Friday, April 9, 2010

Where Is Our Vote On Extending Opening Hours?

The books at The Weave are still out of balance, due to the $1 million we are having to pay each and every year in interest on our $10 million dollar debt (occasioned by our ambitious expansion projects). []

Yet, instead of taking serious steps to reduce the debt, the General Manager (in picture) and his corporate office are still trying to fix the hole in the bucket by squeezing we workers ever harder.

The latest wheeze is to extend opening hours, in the hope that extra sales may fill the gap in the accounts. []

While I have no particular view about extending the opening hours per se (I can see both sides of the argument), I am very unhappy that the General Manager and his corporate office are placing yet more burden on over-stressed store employees, while leaving the debt untouched.

And to add insult to injury, we workers are not even being given the opportunity to vote on the proposal. The decision will be taken by the General Manager, on his own - after gathering 'feedback.'

You guessed it. Time for a letter to Ruffin...

"Dear Ruffin,

Thank you for your blue note in my mailbox explaining why you want to extend the opening hours of The Weave.

You seem to think that, simply because your blue note misses the two most essential points, we workers will have missed them too:


What you say about an extension of hours increasing sales may well be true. That's NOT the point. The point is whether such an extension, which will be a huge intrusion upon your already over-stressed store workers, is really NECESSARY.

We are all ready to do whatever is truly necessary to get rid of the imbalance in our accounts. We have already accepted reduced hours, non-payment of dividend; and forfeiture of our pay raises, to do what we can to help out.

We bust ass morning, noon and night, to increase productivity and reduce labor margins - to the point of risking our health.

BUT Ruffin, thanks to the article in this month's issue of "Co-operative Grocer," [] we now know that the imbalance in our accounts is not due to the recession, nor competition, nor an insufficiency of sales nor a lack of productivity on our part.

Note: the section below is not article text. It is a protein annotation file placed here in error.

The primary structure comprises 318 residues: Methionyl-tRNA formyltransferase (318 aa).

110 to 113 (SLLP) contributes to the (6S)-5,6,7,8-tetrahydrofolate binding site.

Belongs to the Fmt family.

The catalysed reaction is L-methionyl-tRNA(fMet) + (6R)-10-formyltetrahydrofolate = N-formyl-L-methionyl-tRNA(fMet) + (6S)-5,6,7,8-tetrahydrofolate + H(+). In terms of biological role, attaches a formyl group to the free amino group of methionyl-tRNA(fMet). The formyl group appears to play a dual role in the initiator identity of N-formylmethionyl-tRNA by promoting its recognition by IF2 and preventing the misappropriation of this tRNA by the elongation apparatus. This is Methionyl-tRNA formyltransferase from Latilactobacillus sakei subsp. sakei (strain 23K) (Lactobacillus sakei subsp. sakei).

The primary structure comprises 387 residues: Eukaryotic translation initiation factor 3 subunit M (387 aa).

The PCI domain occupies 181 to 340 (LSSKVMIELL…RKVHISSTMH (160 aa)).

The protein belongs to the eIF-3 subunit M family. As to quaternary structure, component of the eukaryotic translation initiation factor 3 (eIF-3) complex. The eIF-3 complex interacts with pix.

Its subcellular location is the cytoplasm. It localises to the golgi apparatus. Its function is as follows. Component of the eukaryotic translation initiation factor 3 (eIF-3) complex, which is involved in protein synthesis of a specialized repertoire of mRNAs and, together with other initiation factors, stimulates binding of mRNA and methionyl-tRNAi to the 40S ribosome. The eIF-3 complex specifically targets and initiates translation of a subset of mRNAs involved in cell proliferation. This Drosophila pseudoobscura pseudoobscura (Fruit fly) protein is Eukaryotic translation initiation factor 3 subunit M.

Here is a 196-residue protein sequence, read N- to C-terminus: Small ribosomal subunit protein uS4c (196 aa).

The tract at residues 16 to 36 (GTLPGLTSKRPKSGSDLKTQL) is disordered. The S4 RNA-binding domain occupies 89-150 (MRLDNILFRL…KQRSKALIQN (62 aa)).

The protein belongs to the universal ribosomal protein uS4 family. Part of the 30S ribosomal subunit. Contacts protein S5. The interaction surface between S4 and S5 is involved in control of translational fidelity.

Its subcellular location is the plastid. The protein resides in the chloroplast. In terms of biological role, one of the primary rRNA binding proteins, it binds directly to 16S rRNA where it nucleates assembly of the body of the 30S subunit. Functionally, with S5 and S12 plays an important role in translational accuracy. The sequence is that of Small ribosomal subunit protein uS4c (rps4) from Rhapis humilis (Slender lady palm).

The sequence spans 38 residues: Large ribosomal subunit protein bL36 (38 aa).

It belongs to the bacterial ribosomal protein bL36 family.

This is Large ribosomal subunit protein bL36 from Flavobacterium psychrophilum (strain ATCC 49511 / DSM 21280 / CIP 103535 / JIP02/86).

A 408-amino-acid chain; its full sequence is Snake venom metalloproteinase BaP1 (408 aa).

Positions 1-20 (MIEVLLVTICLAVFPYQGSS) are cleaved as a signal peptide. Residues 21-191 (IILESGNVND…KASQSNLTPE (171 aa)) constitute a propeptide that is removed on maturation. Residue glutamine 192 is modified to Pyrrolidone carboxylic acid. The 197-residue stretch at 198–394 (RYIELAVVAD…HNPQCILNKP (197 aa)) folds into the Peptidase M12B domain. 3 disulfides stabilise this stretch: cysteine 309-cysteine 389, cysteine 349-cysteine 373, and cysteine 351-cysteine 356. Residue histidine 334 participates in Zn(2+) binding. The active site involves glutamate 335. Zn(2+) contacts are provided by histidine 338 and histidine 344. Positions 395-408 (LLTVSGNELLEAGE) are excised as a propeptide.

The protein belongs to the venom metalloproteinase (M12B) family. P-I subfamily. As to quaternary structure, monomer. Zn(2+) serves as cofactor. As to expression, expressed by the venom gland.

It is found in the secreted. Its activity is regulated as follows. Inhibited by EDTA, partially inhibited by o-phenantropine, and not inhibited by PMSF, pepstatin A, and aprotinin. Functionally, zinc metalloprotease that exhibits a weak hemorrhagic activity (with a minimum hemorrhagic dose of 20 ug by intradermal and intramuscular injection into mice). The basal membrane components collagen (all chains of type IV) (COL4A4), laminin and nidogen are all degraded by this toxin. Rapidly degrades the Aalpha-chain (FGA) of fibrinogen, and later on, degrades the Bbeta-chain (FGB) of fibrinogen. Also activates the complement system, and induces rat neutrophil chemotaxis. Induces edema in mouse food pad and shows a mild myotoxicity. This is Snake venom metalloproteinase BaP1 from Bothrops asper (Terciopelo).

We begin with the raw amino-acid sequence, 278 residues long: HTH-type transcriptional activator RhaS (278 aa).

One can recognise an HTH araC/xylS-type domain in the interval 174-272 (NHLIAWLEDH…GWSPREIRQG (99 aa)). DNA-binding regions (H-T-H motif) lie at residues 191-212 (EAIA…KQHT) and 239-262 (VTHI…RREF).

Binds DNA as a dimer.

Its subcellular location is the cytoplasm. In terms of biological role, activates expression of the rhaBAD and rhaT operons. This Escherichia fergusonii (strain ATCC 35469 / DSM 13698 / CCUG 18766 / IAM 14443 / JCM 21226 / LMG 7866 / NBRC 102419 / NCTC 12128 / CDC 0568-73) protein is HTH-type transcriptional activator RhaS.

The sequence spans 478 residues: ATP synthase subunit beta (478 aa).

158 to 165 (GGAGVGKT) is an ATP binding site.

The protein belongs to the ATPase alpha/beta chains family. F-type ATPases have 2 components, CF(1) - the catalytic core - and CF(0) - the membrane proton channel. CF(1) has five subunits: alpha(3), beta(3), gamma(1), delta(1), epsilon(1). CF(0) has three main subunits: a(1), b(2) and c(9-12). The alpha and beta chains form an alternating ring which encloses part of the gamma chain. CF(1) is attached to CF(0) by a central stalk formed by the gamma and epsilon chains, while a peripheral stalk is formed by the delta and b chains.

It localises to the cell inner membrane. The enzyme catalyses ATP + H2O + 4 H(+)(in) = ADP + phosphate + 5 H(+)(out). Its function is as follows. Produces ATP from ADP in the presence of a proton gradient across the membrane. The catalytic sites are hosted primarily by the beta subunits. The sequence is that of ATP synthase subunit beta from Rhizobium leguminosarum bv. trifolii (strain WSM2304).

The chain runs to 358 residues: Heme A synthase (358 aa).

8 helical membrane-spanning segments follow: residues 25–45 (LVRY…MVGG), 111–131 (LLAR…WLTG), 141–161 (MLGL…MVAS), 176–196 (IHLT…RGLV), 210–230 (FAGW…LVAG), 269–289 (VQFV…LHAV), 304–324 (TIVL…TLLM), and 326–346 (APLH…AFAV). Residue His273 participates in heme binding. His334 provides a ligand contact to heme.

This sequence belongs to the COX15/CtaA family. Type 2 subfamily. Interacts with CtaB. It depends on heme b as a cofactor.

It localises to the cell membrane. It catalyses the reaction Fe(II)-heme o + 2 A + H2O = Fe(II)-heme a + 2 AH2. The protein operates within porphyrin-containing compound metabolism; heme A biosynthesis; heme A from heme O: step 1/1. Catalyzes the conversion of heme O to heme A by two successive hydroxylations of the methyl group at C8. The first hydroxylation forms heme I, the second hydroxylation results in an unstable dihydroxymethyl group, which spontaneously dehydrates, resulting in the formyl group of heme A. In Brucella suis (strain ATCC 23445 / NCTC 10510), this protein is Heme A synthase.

The imbalance in our accounts - the reason you keep demanding we work harder for less; the reason you are now asking us to accept yet further burden in the name of the co-op we all love - is because you need we workers to find an extra $1 million a year to pay the annual interest on our debt of $10 million.

And the real point is that your blue note does not say that. Nor does it make any reference to what you should actually be doing to correct the imbalance in our accounts. Which is to reduce that $1 million a year debt interest charge.

Having already demanded that your workers make all of the sacrifices that they have, don't you think the co-operative thing now would be for you to reduce that debt BEFORE demanding yet more sacrifices from us?

I tell you what. Why don't we meet you half way? What say we increase sales by 1% for every 1% you decrease the impact on our sales of the 5% Silent Debt Tax represented by that $1 million a year debt interest charge?

Yes, 5% Silent Debt Tax, We have turnover of about $25 million. An annual debt interest charge of $1 million puts a 4-5% Silent Debt Tax on every single sale that we make. Rather than making us artificially increase sales, why don't you decrease the 5% Silent Debt Tax on sales? Then, we'll talk about extending opening hours. What do you say?